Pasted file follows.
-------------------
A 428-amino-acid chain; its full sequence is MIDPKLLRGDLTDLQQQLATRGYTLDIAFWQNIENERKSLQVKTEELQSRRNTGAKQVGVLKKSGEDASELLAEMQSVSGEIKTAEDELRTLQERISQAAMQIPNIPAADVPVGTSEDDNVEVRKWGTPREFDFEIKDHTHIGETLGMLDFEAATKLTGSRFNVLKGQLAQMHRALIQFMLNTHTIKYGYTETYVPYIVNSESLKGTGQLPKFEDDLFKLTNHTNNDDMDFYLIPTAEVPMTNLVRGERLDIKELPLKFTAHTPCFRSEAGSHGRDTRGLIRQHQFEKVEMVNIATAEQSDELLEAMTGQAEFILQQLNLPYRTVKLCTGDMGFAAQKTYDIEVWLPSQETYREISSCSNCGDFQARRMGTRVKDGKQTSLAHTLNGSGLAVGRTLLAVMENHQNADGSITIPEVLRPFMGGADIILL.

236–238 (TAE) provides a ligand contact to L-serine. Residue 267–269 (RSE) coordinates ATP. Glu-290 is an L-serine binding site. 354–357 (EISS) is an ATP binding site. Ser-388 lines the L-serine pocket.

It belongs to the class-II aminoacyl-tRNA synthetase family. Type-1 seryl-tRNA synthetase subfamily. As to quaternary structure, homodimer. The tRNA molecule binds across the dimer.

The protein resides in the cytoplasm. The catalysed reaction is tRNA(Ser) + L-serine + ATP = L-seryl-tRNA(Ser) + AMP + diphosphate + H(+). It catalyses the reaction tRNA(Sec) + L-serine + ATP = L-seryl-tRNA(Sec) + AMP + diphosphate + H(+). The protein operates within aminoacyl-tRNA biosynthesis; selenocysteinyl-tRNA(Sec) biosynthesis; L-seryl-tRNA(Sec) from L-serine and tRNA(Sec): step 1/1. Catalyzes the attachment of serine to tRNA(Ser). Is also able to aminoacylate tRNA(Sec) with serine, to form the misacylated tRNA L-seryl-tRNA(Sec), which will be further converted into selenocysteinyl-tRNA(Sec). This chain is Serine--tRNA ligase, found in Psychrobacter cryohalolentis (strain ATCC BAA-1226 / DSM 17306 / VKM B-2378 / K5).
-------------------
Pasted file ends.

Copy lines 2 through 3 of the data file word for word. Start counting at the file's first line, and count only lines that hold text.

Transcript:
236–238 (TAE) provides a ligand contact to L-serine. Residue 267–269 (RSE) coordinates ATP. Glu-290 is an L-serine binding site. 354–357 (EISS) is an ATP binding site. Ser-388 lines the L-serine pocket.

It belongs to the class-II aminoacyl-tRNA synthetase family. Type-1 seryl-tRNA synthetase subfamily. As to quaternary structure, homodimer. The tRNA molecule binds across the dimer.